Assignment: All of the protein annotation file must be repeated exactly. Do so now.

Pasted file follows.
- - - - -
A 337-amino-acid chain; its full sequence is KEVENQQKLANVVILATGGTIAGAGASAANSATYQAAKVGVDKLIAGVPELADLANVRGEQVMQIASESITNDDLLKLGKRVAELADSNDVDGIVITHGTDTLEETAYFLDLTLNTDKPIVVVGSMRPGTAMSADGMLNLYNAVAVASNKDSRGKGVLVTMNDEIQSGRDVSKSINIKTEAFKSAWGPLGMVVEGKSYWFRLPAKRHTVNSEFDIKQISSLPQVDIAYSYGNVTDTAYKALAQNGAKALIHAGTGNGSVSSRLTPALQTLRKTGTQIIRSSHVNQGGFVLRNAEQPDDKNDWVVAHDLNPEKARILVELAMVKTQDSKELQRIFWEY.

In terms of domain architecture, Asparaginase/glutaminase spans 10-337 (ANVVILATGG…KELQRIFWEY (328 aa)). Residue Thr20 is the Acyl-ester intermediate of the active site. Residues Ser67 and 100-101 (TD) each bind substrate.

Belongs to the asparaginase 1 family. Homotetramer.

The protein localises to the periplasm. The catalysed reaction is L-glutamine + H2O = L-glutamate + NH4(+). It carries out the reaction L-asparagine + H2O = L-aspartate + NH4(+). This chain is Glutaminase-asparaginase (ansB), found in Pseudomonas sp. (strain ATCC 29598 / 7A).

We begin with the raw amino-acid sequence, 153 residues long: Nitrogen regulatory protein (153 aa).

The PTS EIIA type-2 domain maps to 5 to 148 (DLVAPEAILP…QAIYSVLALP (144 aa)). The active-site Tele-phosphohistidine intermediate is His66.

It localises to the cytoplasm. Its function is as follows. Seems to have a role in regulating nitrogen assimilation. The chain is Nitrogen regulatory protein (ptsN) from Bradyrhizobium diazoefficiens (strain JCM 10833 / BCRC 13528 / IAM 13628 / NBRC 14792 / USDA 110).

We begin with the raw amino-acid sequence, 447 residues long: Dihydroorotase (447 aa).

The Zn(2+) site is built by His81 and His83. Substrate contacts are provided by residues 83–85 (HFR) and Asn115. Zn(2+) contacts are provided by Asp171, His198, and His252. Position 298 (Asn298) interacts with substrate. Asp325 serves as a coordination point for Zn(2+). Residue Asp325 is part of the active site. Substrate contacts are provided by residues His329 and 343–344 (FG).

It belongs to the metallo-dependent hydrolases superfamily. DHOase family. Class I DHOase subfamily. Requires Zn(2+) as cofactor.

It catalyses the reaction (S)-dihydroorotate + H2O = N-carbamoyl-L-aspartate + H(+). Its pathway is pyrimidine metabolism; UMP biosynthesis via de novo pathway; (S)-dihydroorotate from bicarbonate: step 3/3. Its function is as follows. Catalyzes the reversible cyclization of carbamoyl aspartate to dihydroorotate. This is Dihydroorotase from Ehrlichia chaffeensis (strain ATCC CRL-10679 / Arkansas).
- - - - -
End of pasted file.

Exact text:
A 337-amino-acid chain; its full sequence is KEVENQQKLANVVILATGGTIAGAGASAANSATYQAAKVGVDKLIAGVPELADLANVRGEQVMQIASESITNDDLLKLGKRVAELADSNDVDGIVITHGTDTLEETAYFLDLTLNTDKPIVVVGSMRPGTAMSADGMLNLYNAVAVASNKDSRGKGVLVTMNDEIQSGRDVSKSINIKTEAFKSAWGPLGMVVEGKSYWFRLPAKRHTVNSEFDIKQISSLPQVDIAYSYGNVTDTAYKALAQNGAKALIHAGTGNGSVSSRLTPALQTLRKTGTQIIRSSHVNQGGFVLRNAEQPDDKNDWVVAHDLNPEKARILVELAMVKTQDSKELQRIFWEY.

In terms of domain architecture, Asparaginase/glutaminase spans 10-337 (ANVVILATGG…KELQRIFWEY (328 aa)). Residue Thr20 is the Acyl-ester intermediate of the active site. Residues Ser67 and 100-101 (TD) each bind substrate.

Belongs to the asparaginase 1 family. Homotetramer.

The protein localises to the periplasm. The catalysed reaction is L-glutamine + H2O = L-glutamate + NH4(+). It carries out the reaction L-asparagine + H2O = L-aspartate + NH4(+). This chain is Glutaminase-asparaginase (ansB), found in Pseudomonas sp. (strain ATCC 29598 / 7A).

We begin with the raw amino-acid sequence, 153 residues long: Nitrogen regulatory protein (153 aa).

The PTS EIIA type-2 domain maps to 5 to 148 (DLVAPEAILP…QAIYSVLALP (144 aa)). The active-site Tele-phosphohistidine intermediate is His66.

It localises to the cytoplasm. Its function is as follows. Seems to have a role in regulating nitrogen assimilation. The chain is Nitrogen regulatory protein (ptsN) from Bradyrhizobium diazoefficiens (strain JCM 10833 / BCRC 13528 / IAM 13628 / NBRC 14792 / USDA 110).

We begin with the raw amino-acid sequence, 447 residues long: Dihydroorotase (447 aa).

The Zn(2+) site is built by His81 and His83. Substrate contacts are provided by residues 83–85 (HFR) and Asn115. Zn(2+) contacts are provided by Asp171, His198, and His252. Position 298 (Asn298) interacts with substrate. Asp325 serves as a coordination point for Zn(2+). Residue Asp325 is part of the active site. Substrate contacts are provided by residues His329 and 343–344 (FG).

It belongs to the metallo-dependent hydrolases superfamily. DHOase family. Class I DHOase subfamily. Requires Zn(2+) as cofactor.

It catalyses the reaction (S)-dihydroorotate + H2O = N-carbamoyl-L-aspartate + H(+). Its pathway is pyrimidine metabolism; UMP biosynthesis via de novo pathway; (S)-dihydroorotate from bicarbonate: step 3/3. Its function is as follows. Catalyzes the reversible cyclization of carbamoyl aspartate to dihydroorotate. This is Dihydroorotase from Ehrlichia chaffeensis (strain ATCC CRL-10679 / Arkansas).